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Abstract Detail

Population Genetics

Stacy, Elizabeth [1], DeBoer, Nicholas [2], Johansen, Jennifer [2], Sakishima, Tomoko [2].

Analysis of population structure reveals dispersal limitation and significant differentiation of extreme-habitat varieties of the dominant Metrosideros polymorpha on east Hawaii Island.

The drivers of population divergence and speciation in woody plants are poorly understood. The highly variable tree, Metrosideros polymorpha, dominates Hawaii’s forests and comprises eight varieties with divergent but overlapping morphologies and ecologies. Given the high potential dispersability of Metrosideros seeds by wind, connectivity among distant populations is often assumed to be high, and expected genetic differentiation among populations low. Recent studies of cross-fertility between two of Hawaii Island’s six varieties revealed partial, late-acting reproductive barriers consistent with a model of negative epistasis that is usually attributed to reproductive isolation above the species level. The current study examined neutral genetic structuring among 14 populations of M. polymorpha, representing four varieties on east Hawaii Island to elucidate associations between genetic structure and each of variety, elevation, and distance between populations. Variation at 6-10 microsatellite loci revealed low to significant structuring among populations with geographic distance between populations more influential than elevation. Two varieties associated with extreme habitats (high elevation and stream banks) were significantly differentiated from all other varieties/populations. The two most abundant varieties, representing early- and late-successional forms at low and middle elevations, were only weakly differentiated at neutral loci. The latter finding is consistent with earlier observations of partial reproductive isolation and frequent hybridization between these varieties on aging lava flows. Findings of this study stress the power of fine-scale studies for uncovering genetic structure within variable tree species and indicate that dispersal of this abundant tree is more limited than previously reported. Lastly, significant isolation of high-elevation and stream-bank varieties may reflect differentiation by strong selection acting in habitats with restricted distributions.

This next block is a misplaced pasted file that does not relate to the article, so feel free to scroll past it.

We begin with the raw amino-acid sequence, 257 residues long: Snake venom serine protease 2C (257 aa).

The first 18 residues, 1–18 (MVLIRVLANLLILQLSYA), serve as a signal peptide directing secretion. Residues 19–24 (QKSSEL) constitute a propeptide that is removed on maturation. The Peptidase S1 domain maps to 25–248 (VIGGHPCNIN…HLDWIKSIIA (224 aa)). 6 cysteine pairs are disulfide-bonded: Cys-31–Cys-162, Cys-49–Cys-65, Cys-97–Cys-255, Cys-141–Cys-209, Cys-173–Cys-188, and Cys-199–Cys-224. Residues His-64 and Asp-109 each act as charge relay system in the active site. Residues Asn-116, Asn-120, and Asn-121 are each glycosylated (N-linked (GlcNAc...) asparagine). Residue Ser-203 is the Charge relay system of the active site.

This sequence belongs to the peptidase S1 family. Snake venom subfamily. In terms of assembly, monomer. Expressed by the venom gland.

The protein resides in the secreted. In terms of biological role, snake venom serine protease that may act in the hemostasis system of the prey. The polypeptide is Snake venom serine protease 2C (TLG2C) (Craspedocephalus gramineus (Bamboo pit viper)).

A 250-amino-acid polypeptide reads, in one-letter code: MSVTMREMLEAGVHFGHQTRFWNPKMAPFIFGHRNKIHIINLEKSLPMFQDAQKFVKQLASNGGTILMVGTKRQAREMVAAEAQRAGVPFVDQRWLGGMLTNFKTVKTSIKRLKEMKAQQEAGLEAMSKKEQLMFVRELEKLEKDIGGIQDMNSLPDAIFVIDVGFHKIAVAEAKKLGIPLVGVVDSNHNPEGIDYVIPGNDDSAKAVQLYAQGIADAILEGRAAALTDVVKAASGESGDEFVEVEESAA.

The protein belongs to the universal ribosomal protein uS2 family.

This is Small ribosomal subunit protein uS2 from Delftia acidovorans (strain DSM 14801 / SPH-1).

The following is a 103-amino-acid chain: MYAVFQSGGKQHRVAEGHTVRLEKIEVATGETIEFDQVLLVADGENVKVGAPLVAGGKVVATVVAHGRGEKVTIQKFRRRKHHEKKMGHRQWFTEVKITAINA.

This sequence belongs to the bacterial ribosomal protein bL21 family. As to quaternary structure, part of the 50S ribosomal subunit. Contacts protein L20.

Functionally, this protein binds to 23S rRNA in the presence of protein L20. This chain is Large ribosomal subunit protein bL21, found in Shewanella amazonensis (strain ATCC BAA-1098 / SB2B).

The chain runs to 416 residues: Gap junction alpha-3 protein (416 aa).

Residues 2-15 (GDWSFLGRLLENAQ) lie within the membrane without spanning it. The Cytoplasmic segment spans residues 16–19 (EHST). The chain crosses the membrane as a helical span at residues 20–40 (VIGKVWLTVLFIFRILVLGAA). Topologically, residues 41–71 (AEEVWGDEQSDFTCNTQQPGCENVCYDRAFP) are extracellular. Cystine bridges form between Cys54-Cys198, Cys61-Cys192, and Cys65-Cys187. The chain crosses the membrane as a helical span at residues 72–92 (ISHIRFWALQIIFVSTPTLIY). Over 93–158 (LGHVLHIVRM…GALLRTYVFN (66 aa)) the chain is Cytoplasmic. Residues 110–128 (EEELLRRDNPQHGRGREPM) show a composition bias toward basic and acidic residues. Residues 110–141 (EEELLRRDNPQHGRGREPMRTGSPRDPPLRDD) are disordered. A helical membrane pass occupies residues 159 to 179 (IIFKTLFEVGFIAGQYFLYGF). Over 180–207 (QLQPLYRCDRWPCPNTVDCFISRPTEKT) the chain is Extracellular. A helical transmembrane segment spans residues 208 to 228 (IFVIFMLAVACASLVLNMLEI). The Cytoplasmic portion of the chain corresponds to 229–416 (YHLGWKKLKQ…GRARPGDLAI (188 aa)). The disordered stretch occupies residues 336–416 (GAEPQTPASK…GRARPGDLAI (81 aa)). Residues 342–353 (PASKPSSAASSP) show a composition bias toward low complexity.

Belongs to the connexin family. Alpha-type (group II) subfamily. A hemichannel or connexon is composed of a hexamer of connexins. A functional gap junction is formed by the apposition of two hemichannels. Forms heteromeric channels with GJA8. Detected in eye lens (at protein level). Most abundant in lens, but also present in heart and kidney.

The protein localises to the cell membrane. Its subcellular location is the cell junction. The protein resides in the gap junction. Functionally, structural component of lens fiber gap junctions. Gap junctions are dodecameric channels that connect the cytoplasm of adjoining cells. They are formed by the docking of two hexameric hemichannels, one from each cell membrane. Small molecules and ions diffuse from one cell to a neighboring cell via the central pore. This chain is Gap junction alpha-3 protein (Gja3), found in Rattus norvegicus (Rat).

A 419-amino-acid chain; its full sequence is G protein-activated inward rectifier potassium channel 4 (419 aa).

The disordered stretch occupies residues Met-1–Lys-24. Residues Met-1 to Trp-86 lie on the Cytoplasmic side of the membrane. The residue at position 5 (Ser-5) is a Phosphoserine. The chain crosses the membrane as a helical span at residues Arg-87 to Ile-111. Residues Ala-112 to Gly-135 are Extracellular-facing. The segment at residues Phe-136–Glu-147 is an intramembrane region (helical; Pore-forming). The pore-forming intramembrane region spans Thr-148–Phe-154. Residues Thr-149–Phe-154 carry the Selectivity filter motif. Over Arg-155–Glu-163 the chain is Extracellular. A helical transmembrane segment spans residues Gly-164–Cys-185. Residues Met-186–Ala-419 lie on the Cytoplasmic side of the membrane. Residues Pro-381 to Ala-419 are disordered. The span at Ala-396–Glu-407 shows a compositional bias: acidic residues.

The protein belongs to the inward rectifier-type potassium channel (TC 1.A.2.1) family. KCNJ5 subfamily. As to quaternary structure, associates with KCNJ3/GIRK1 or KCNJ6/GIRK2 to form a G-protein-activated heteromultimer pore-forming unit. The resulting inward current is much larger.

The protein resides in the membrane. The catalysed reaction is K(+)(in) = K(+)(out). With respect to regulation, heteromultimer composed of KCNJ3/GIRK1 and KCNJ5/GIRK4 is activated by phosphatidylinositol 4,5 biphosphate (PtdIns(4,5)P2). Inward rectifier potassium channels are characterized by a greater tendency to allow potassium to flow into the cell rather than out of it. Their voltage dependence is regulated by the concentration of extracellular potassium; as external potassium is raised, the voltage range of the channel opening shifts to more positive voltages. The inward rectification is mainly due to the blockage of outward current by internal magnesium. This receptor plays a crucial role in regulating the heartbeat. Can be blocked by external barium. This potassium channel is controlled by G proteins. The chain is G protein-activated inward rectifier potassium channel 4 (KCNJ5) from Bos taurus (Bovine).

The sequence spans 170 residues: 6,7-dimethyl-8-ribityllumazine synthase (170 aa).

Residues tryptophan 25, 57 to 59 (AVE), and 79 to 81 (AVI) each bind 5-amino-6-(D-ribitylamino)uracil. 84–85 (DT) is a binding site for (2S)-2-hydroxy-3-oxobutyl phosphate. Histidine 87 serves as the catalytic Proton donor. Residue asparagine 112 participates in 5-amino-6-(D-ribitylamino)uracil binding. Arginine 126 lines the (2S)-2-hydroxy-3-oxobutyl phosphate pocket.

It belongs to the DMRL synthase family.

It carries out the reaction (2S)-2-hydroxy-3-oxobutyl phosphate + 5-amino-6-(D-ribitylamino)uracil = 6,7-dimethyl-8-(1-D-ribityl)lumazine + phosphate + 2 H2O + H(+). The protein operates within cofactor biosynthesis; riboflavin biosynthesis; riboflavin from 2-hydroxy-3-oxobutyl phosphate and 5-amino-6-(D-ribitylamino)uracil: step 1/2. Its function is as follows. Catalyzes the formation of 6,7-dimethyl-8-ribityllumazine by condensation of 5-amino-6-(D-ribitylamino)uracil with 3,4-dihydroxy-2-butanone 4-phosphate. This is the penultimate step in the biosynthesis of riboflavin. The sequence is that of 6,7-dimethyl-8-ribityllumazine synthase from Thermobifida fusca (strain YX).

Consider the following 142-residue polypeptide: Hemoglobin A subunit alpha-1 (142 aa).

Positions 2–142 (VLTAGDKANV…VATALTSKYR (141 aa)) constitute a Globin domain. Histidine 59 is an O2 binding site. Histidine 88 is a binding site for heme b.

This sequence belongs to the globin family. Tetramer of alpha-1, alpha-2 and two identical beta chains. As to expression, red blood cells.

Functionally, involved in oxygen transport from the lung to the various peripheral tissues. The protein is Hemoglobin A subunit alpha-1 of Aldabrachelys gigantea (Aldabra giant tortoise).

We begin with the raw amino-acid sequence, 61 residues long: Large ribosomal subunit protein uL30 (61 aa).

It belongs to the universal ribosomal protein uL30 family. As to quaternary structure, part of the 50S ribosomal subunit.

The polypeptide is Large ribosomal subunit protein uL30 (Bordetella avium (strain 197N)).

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1 - University of Hawaii at Hilo , Biology and TCBES, 200 West Kawili Street, Hilo, HI, 96720, USA
2 - University of Hawaii at Hilo, TCBES, 200 West Kawili Street, Hilo, HI, 96720, USA

population differentiation
woody species.

Presentation Type: Oral Paper:Papers for Topics
Session: 35
Location: 556A/Convention Center
Date: Tuesday, August 3rd, 2010
Time: 11:00 AM
Number: 35004
Abstract ID:774

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